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Optimal Comparable Selection and Weighting in Real Property Valuation

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  • Kerry D. Vandell

Abstract

This paper formalizes certain aspects of the sales comparison approach to valuation that heretofore have been quite ad hoc. Specifically, it applies statistical theory to decisions about how many comparables to select, what the criteria for comparable selection should be, and how the proper weights for each adjusted value estimate can be determined such that the final value estimate is both unbiased and of minimum variance. Several results are derived that run counter to conventional practice; for example, it may not always be optimal to consider first the "best" comparables because of a lack of independence among their adjusted value estimates. Furthermore, it is always desirable to consider more comparables (regardless of how "bad") so long as their adjusted value estimates are optimally weighted in the final value estimate. Finally, weights usually selected for "inferior" comparables are typically too small. A final exercise empirically applies the methodology to a sample of sales. Copyright American Real Estate and Urban Economics Association.

Suggested Citation

  • Kerry D. Vandell, 1991. "Optimal Comparable Selection and Weighting in Real Property Valuation," Real Estate Economics, American Real Estate and Urban Economics Association, vol. 19(2), pages 213-239.
  • Handle: RePEc:bla:reesec:v:19:y:1991:i:2:p:213-239
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    Cited by:

    1. Walsh, Patrick & Griffiths, Charles & Guignet, Dennis & Klemick, Heather, 2017. "Modeling the Property Price Impact of Water Quality in 14 Chesapeake Bay Counties," Ecological Economics, Elsevier, vol. 135(C), pages 103-113.
    2. Ünsal Özdilek, 2013. "Visual autocorrelation of prices," Journal of Cultural Economics, Springer;The Association for Cultural Economics International, vol. 37(2), pages 203-223, May.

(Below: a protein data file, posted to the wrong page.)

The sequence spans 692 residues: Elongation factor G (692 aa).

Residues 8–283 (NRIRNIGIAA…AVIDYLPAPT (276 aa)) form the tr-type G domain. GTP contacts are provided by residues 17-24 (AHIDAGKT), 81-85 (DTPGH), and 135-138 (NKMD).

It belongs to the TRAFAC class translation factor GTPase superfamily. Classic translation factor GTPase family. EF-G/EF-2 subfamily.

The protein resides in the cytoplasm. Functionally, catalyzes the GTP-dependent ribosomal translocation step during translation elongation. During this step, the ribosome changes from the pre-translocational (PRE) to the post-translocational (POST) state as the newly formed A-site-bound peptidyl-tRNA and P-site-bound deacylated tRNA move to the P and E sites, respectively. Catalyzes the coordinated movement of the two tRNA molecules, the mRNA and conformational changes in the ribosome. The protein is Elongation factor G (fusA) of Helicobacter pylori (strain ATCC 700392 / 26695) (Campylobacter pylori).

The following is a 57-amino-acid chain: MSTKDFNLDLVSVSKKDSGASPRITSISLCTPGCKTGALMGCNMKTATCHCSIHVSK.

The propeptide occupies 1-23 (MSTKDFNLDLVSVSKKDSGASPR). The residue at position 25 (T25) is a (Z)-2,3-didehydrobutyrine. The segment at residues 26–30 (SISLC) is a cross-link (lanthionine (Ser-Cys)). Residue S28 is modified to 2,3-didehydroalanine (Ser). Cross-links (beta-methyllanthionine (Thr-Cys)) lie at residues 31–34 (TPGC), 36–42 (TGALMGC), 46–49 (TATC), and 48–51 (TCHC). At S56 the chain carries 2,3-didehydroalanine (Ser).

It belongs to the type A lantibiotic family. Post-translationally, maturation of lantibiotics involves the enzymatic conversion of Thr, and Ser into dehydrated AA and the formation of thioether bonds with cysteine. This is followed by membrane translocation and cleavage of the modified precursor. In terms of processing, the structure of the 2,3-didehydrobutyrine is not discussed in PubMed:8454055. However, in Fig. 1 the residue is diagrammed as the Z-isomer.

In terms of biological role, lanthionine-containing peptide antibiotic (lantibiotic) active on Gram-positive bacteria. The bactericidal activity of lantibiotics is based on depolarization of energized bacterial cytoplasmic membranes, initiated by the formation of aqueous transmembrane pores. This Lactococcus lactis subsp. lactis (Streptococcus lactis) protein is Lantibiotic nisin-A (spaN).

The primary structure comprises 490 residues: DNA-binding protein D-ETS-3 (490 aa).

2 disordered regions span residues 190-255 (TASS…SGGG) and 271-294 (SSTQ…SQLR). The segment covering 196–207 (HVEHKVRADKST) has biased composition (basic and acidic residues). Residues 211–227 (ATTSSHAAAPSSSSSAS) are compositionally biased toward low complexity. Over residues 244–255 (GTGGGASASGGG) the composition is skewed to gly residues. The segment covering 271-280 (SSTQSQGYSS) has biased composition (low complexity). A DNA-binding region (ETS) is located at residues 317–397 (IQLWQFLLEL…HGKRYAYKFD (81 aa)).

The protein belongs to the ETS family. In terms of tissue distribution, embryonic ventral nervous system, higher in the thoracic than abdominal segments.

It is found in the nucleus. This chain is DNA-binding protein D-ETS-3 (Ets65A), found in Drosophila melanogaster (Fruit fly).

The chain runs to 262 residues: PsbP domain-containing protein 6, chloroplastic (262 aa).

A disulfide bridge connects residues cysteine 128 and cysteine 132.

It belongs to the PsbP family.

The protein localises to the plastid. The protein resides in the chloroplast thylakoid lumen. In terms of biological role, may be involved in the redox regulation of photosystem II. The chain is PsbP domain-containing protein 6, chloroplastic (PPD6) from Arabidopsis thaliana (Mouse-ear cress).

3. James A. Bryant & Donald R. Epley, 1998. "Cancerphobia: Electromagnetic Fields and Their Impact on Residential Loan Values," Journal of Real Estate Research, American Real Estate Society, vol. 15(1), pages 115-129.
    4. R. Kelley Pace, 1998. "Total Grid Estimation," Journal of Real Estate Research, American Real Estate Society, vol. 15(1), pages 101-114.
    5. George H. Lentz & Ko Wang, 1998. "Residential Appraisal and the Lending Process: A Survey of Issues," Journal of Real Estate Research, American Real Estate Society, vol. 15(1), pages 11-40.
    6. Zhenguo Lin & Eric Rosenblatt & Vincent Yao, 2009. "Spillover Effects of Foreclosures on Neighborhood Property Values," The Journal of Real Estate Finance and Economics, Springer, vol. 38(4), pages 387-407, May.
    7. Zhang, Lei & Leonard, Tammy, 2014. "Neighborhood impact of foreclosure: A quantile regression approach," Regional Science and Urban Economics, Elsevier, vol. 48(C), pages 133-143.
    8. Timothy Riddiough & Paul Childs & Steven Ott, 2001. "Noise, Real Estate Markets, and Options on Real Assets: Theory," Wisconsin-Madison CULER working papers 01-07, University of Wisconsin Center for Urban Land Economic Research.
    9. David M. Geltner & Richard A. Graff & Michael S. Young, 1994. "Random Disaggregate Appraisal Error in Commercial Property: Evidence from the Russell-NCREIF Database," Journal of Real Estate Research, American Real Estate Society, vol. 9(4), pages 403-420.
    10. Donald R. Epley, 1997. "A Note on the Optimal Selection and Weighting of Comparable Properties," Journal of Real Estate Research, American Real Estate Society, vol. 14(2), pages 175-182.

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